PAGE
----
Our Culture of Abundance is a Resource Drain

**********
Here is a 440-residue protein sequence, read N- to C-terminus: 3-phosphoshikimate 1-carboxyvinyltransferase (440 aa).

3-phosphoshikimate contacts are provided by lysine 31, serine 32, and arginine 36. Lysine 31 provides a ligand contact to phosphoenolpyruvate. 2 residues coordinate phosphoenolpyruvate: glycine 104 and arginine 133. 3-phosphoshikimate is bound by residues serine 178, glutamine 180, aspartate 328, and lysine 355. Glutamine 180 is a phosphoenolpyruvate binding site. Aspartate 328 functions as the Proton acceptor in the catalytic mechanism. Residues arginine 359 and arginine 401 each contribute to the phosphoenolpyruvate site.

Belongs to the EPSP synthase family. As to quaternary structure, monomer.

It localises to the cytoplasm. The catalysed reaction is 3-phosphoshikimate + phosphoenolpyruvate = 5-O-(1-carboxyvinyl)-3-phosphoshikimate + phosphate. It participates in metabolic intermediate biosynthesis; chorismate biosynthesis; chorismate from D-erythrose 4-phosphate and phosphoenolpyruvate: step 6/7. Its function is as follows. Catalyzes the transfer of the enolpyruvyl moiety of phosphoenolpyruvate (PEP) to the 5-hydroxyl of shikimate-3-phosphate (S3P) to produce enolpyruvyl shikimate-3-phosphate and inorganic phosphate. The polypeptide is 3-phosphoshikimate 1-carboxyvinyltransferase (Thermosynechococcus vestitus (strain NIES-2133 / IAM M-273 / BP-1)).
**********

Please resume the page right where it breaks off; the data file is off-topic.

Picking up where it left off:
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Most of us are used to fully stocked supermarkets – – at all hours of the day.  We live in a culture of abundance, able to find and buy all kinds of food at all times.  One area where this is very clear in our supermarkets is the bakery section, where multiple varieties of fresh, high quality bread loaves are seemingly available around the clock from 7 AM until closing at 11 PM.  For the consumer, this vast selection is a bonanza – but it comes at a high cost.  The vast “choice” at all hours requires overproduction, and a lot of waste (as the attached picture shows).  Those fully stocked shelves in our supermarkets often result in waste bins full of bread in the back of many stores – and a lot of wasted resources.  I attended a lecture recently in which the speaker noted that one of the easiest food production lines to keep running 24×7 is a bakery.  From a resource optimization standpoint, we would all benefit by accepting a little less choice at the end of the day in the bread section – something I think most consumers would be willing to accept if they realized how much bread goes to waste across the country daily.  Forward-thinking supermarkets should consider engaging consumers on this issue, communicating how much could be saved in exchange for a little less variety at all times.  At a minimum, much of that excess bread could be donated to food banks and pantries, or converted into other items (bread crumbs, croutons, etc.) in order to avoid wasting resources.

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